The second nationwide breakdown in three months halted Pakistan’s industrial and logistic activities.
Over $4 million has been lost by traders in Pakistan’s commercial capital Karachi.
A senior official at the Federation of Pakistan Chambers of Commerce and Industry (FPCCI) said on Monday that Pakistan had suffered economic losses of over $300 million due to a breakdown in the national electrical grid.
Thousands of Pakistanis were frustrated by a power outage lasting up to 24 hours in some parts of the country. An economy that has been in a tailspin for months has resulted in foreign reserves running out inflation at historic highs and slowing industrial growth.
It was the second countrywide power outage in three months halting industrial and logistical activities.
Pakistan generates $1 billion worth of economic activities daily, with around $200 million of industrial production, Memon Abdul Jabbar, V.P. of the Federation of Pakistan Chambers of Commerce and Industry (FPCCI), told Storyline’s correspondent on Tuesday.
According to estimates, Pakistan’s economy suffered over $300 million in losses following Monday’s power failure, including transportation costs and other logistics and services.
Syed Naveed Qamar, Energy Minister Khurram Dastgir Khan, and Industries Minister Syed Murtaza Mahmud did not respond to repeated calls and messages seeking comment.
Karachi, Pakistan’s largest city and commercial capital has suffered over $4 million in losses due to largely suspended production activities.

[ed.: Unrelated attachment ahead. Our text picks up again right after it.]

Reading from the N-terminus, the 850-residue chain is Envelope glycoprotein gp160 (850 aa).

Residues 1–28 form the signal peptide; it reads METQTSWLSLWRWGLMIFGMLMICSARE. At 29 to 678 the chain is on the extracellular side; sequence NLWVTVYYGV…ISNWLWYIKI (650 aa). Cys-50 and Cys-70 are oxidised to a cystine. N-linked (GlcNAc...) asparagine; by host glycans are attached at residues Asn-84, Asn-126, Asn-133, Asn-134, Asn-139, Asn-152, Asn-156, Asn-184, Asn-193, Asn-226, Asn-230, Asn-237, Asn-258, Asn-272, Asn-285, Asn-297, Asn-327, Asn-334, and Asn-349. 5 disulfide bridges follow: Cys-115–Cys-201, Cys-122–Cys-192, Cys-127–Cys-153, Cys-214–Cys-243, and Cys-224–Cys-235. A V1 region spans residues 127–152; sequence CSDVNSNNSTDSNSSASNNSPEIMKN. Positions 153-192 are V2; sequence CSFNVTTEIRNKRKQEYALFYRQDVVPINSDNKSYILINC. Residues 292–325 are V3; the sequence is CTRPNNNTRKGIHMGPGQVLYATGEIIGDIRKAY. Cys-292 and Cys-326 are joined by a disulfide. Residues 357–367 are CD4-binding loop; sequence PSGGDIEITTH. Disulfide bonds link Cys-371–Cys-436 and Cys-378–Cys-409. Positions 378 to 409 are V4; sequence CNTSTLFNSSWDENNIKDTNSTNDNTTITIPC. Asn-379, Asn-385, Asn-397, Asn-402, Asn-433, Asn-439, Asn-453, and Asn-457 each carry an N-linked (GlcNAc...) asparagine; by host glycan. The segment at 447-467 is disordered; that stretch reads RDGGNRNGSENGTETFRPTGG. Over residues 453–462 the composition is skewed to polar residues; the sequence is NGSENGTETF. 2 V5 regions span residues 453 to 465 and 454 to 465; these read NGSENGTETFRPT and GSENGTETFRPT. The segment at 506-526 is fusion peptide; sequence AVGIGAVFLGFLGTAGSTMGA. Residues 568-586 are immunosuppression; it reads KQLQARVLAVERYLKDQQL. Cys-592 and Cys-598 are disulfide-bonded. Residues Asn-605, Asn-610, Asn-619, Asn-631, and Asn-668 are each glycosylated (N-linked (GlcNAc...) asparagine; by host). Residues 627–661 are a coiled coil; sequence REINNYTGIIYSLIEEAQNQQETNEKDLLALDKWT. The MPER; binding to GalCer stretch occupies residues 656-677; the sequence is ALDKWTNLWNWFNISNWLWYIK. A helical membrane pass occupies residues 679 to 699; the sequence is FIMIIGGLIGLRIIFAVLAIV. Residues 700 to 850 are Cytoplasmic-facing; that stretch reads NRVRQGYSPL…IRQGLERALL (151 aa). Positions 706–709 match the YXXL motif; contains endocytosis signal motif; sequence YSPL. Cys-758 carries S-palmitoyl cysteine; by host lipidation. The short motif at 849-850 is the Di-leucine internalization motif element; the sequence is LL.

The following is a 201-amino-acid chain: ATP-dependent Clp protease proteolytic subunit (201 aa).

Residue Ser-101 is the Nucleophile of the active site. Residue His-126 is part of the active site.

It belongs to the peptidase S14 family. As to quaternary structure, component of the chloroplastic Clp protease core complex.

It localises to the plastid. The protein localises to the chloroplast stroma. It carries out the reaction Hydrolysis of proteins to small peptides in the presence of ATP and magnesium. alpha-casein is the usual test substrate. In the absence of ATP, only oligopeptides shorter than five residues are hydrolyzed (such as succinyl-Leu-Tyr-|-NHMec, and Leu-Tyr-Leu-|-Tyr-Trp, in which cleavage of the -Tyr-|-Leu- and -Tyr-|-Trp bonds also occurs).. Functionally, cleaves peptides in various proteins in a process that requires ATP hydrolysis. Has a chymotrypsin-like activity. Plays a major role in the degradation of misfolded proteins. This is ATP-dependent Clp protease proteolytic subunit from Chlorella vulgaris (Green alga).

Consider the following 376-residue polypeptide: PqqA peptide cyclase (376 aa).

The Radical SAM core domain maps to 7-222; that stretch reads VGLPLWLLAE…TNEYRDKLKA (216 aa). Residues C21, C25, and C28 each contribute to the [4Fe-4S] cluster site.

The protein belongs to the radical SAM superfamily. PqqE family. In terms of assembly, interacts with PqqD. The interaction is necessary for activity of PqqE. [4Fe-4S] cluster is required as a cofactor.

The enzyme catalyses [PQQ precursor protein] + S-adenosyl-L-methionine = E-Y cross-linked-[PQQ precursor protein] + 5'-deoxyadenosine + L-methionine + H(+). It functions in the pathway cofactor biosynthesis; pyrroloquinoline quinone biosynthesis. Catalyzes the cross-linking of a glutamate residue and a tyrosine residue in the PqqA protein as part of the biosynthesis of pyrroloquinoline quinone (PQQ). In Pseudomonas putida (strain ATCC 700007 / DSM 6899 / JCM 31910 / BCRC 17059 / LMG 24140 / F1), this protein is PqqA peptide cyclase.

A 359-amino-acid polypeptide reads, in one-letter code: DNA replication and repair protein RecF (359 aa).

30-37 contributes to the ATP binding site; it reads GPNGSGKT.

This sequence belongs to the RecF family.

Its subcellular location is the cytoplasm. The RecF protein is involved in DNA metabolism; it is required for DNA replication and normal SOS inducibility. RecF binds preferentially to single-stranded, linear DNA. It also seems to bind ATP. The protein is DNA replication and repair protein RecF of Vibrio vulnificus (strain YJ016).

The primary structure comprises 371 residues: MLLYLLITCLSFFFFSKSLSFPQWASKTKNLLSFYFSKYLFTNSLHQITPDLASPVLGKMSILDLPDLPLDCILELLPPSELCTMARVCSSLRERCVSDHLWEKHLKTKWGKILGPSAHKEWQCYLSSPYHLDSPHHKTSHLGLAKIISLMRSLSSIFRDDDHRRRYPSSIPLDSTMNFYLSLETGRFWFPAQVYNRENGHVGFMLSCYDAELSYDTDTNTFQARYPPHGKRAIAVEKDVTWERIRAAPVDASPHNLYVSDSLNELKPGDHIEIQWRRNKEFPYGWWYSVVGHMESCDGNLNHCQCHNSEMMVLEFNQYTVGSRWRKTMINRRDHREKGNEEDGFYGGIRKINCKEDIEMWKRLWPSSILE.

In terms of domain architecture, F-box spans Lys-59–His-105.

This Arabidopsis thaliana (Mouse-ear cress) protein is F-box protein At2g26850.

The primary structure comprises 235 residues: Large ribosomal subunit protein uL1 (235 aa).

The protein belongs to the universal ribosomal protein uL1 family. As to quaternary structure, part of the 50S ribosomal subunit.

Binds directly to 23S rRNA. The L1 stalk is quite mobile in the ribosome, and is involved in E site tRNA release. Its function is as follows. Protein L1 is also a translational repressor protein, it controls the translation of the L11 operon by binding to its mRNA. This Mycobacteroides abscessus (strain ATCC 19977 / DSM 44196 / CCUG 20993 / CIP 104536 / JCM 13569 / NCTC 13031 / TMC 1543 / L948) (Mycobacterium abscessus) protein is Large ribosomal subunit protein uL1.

As a result of the power outage, Karachi’s trading activities had already decreased by 60-70 percent according to Atiq Mir chairman of the All Karachi Tajir Ittehad business association.
We estimate that the suspension of business activities [due to the power outage] has cost over Rs3 billion ($4.3 million) in losses.”
Similarly, businesspeople in Lahore, Pakistan’s second-largest city described the situation as resembling war conditions or the peak of a Coronavirus outbreak.
Our correspondent reported, that most trading and industrial activities were suspended and even those with standby power generation facilities suffered the longest power outage in history.
Rana Tariq Mehboob chairman of the Chain store Association of Pakistan (CAP) and member of LCCI’s Central Executive Committee said that.
“The situation was as if we were at war, or like COVID-19 when everything was shut down including industries and retail,” Rana said, noting that the breakdown caused around 30 percent of the national economy to suffer.
Traders, especially importers, were already struggling before the power outage with more than 7,500 containers worth $1.8 billion stuck at ports and industries facing a shortage of raw materials due to a worsening foreign exchange crisis.
Consequently, the government has restricted imports of goods including industrial raw materials to prevent dollar outflows while commercial banks have stopped issuing letters of credit (LCs) preventing importers from obtaining the greenback for orders already placed.
Furthermore, Pakistan’s inflation rate has reached a multi-decade high while the country awaits the completion of the 9th review of the IMF bailout program that will allow the disbursement of $1.1 billion in external financing.
As a result of problems, related to the opening of letters of credit for imports and clearing of goods piling up at ports. Pakistani industries are facing a shortage of raw materials and higher inflationary pressure.
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